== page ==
No, the most important thing as a coach is to have a team that all ask “what can I give,” especially when it come to your captains, your upperclassmen, and your most talented athletes. You must teach them that the selfish attitude may once in a while lead to success, butthe selfless attitude leads to excellence, celebrates the success of others, and makes you the type of athlete that EVERY COACH wants on his or her team.

The most successful sports team in the professional era is not the NY Yankees, or the Boston Celtics, or Real Madrid, but a team from a far less known sport. It is the New Zealand All Blacks in rugby, who have an astonishing 86% winning percentage and numerous championships to their name. In the outstanding book about the All Blacks called Legacy, author James Kerr discusses one of their core values that epitomizes the selfless attitude.

all blacksIt’s called “Sweep the Shed.”

You see the goal of every All Blacks player is to leave the national team shirt in a better place than when he got it. His goal is to contribute to the legacy by doing his part to grow the game and keep the team progressing every single day.

In order to do so, the players realize that you must remain humble, and that no one is too big or too famous to do the little things required each and every day to get better. You must eat right. You must sleep well. You must take care of yourself on and off the field. You must train hard. You must sacrifice your own goals for the greater good and a higher purpose.

You must sweep the shed.

After each match, played in front of 60,000 plus fans, in front of millions on TV, after the camera crews have left, and the coaches are done speaking, when the eyes of the world have turned elsewhere, there is still a locker room to be cleaned.

By the players!

That’s right, after each and every game the All Blacks leading players take turns sweeping the locker room of every last piece of grass, tape, and mud. In the words of Kerr: “Sweeping the sheds. Doing it properly. So no one else has to. Because no one looks after the All Blacks. The All Blacks look after themselves.”

They leave the locker room in a better place than they got it. They leave the shirt in a better place than they got it. They are not there to get. They are there to give.

If you are a coach, recognize that by intentionally creating a culture where players seek to give instead if get, you will have a team that not only develops excellence on and off the field but is a team that is much more enjoyable to coach. Create a culture that rewards the 95% who are willing to give, and weeds out the 5% who are trying to get. When you do, the “getters” will stick out like a player who is vomiting: he feels better and everyone else feels sick. Eventually, he will get on board, or be thrown off the ship.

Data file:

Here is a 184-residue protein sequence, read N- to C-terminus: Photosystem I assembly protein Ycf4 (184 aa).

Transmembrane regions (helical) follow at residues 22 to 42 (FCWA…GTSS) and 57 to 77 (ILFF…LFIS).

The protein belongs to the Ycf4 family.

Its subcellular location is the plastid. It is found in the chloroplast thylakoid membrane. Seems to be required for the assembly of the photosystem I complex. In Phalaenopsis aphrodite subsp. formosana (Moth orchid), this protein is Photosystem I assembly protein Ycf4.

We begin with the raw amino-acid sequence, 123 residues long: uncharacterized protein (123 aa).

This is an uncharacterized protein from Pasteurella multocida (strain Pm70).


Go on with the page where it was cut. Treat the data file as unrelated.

Parents, teach your children to be teammates who give. It will not only serve them well in athletics; it will serve them well in life.

For as former NY Yankee great Don Mattingly so eloquently stated:

“Then at one point in my career, something wonderful happened. I don’t know why or how . . . but I came to understand what “team” meant. It meant that although I didn’t get a hit or make a great defensive play, I could impact the team in an incredible and consistent way. I learned I could impact the team in an incredible and consistent way. I learned I could impact my team by caring first and foremost about the team’s success and not my own. I don’t mean by rooting for us like a typical fan. Fans are fickle. I mean CARE, really care about the team . . . about “US.”

Mattingly continued: “I became less selfish, less lazy, less sensitive to negative comments. When I gave up me, I became more. I became a captain, a leader, a better person and I came to understand that life is a team game. And you know what? I’ve found most people aren’t team players. They don’t realize that life is the only game in town. Someone should tell them. It has made all the difference in the world to me.”

Please share this article with an athlete or a team that matters to you. Encourage, no implore them to take Don Mattingly’s advice, to take the All Blacks advice. Come to prepared to compete, and to be a “giver” and not a “getter.”

You will stand out.

You will be a difference maker.

And you will get everything you want by giving full of yourself, and helping everyone else get what they want.

It changes everything.

by posted 11/06/2015
Why Football Matters!

Why Football Matters, By John Harbaugh

Posted Apr 22, 2015


Football is under attack, but the game and the values it instills in young men are critical to our society.


The game of football is under attack.

We see it every day in the headlines and on the news. The medical concerns are pressing. The game has taken its share of criticism. President Barack Obama said that if he had boys he wouldn’t let them play football. Even LeBron James has publicly said no football in his house.

The question is asked over and over:  Why would anyone want to play football? And why would anyone let their kids play?